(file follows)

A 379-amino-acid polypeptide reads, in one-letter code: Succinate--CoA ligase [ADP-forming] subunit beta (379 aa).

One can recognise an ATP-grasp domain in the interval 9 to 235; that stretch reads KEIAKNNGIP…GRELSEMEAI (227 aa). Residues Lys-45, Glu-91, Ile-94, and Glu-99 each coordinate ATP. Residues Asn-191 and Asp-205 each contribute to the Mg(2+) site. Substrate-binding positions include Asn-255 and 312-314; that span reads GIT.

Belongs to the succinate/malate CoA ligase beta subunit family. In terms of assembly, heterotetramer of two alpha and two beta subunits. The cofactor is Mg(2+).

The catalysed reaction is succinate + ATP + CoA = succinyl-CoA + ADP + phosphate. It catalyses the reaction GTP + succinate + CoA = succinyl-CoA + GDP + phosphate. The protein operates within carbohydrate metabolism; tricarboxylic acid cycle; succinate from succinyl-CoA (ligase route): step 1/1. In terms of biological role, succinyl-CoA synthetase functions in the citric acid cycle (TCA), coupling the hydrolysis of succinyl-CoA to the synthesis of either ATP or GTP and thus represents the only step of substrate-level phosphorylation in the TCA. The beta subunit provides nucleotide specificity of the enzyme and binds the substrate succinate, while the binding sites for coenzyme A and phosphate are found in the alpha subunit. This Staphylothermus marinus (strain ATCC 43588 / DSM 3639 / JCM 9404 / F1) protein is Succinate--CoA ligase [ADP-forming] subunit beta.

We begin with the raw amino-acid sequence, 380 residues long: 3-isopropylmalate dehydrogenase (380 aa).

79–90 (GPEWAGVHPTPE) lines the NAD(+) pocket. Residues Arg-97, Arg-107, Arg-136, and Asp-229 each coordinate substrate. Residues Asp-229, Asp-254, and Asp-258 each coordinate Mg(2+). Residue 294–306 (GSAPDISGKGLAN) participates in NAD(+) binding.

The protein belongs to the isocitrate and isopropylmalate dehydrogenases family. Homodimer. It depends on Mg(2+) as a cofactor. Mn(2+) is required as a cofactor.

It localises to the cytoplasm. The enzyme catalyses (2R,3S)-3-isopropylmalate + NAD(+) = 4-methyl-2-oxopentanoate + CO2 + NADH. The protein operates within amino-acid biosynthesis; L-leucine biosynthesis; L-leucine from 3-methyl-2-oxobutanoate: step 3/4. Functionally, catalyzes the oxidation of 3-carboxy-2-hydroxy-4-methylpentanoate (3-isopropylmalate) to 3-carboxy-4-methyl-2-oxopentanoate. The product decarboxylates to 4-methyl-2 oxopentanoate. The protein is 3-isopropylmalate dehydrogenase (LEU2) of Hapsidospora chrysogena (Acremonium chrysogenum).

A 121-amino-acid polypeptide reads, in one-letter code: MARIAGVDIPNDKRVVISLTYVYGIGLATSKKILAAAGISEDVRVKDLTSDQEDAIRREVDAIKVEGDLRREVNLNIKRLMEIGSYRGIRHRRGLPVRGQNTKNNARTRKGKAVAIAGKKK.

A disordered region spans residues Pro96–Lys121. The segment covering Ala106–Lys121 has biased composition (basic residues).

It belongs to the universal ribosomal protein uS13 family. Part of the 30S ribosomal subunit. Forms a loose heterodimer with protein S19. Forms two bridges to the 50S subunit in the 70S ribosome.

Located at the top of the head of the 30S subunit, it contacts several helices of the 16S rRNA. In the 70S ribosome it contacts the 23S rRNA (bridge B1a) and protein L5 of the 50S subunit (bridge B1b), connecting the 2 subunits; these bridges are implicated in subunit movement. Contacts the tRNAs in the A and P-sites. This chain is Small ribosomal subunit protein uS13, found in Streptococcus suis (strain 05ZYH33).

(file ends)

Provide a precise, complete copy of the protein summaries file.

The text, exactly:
A 379-amino-acid polypeptide reads, in one-letter code: Succinate--CoA ligase [ADP-forming] subunit beta (379 aa).

One can recognise an ATP-grasp domain in the interval 9 to 235; that stretch reads KEIAKNNGIP…GRELSEMEAI (227 aa). Residues Lys-45, Glu-91, Ile-94, and Glu-99 each coordinate ATP. Residues Asn-191 and Asp-205 each contribute to the Mg(2+) site. Substrate-binding positions include Asn-255 and 312-314; that span reads GIT.

Belongs to the succinate/malate CoA ligase beta subunit family. In terms of assembly, heterotetramer of two alpha and two beta subunits. The cofactor is Mg(2+).

The catalysed reaction is succinate + ATP + CoA = succinyl-CoA + ADP + phosphate. It catalyses the reaction GTP + succinate + CoA = succinyl-CoA + GDP + phosphate. The protein operates within carbohydrate metabolism; tricarboxylic acid cycle; succinate from succinyl-CoA (ligase route): step 1/1. In terms of biological role, succinyl-CoA synthetase functions in the citric acid cycle (TCA), coupling the hydrolysis of succinyl-CoA to the synthesis of either ATP or GTP and thus represents the only step of substrate-level phosphorylation in the TCA. The beta subunit provides nucleotide specificity of the enzyme and binds the substrate succinate, while the binding sites for coenzyme A and phosphate are found in the alpha subunit. This Staphylothermus marinus (strain ATCC 43588 / DSM 3639 / JCM 9404 / F1) protein is Succinate--CoA ligase [ADP-forming] subunit beta.

We begin with the raw amino-acid sequence, 380 residues long: 3-isopropylmalate dehydrogenase (380 aa).

79–90 (GPEWAGVHPTPE) lines the NAD(+) pocket. Residues Arg-97, Arg-107, Arg-136, and Asp-229 each coordinate substrate. Residues Asp-229, Asp-254, and Asp-258 each coordinate Mg(2+). Residue 294–306 (GSAPDISGKGLAN) participates in NAD(+) binding.

The protein belongs to the isocitrate and isopropylmalate dehydrogenases family. Homodimer. It depends on Mg(2+) as a cofactor. Mn(2+) is required as a cofactor.

It localises to the cytoplasm. The enzyme catalyses (2R,3S)-3-isopropylmalate + NAD(+) = 4-methyl-2-oxopentanoate + CO2 + NADH. The protein operates within amino-acid biosynthesis; L-leucine biosynthesis; L-leucine from 3-methyl-2-oxobutanoate: step 3/4. Functionally, catalyzes the oxidation of 3-carboxy-2-hydroxy-4-methylpentanoate (3-isopropylmalate) to 3-carboxy-4-methyl-2-oxopentanoate. The product decarboxylates to 4-methyl-2 oxopentanoate. The protein is 3-isopropylmalate dehydrogenase (LEU2) of Hapsidospora chrysogena (Acremonium chrysogenum).

A 121-amino-acid polypeptide reads, in one-letter code: MARIAGVDIPNDKRVVISLTYVYGIGLATSKKILAAAGISEDVRVKDLTSDQEDAIRREVDAIKVEGDLRREVNLNIKRLMEIGSYRGIRHRRGLPVRGQNTKNNARTRKGKAVAIAGKKK.

A disordered region spans residues Pro96–Lys121. The segment covering Ala106–Lys121 has biased composition (basic residues).

It belongs to the universal ribosomal protein uS13 family. Part of the 30S ribosomal subunit. Forms a loose heterodimer with protein S19. Forms two bridges to the 50S subunit in the 70S ribosome.

Located at the top of the head of the 30S subunit, it contacts several helices of the 16S rRNA. In the 70S ribosome it contacts the 23S rRNA (bridge B1a) and protein L5 of the 50S subunit (bridge B1b), connecting the 2 subunits; these bridges are implicated in subunit movement. Contacts the tRNAs in the A and P-sites. This chain is Small ribosomal subunit protein uS13, found in Streptococcus suis (strain 05ZYH33).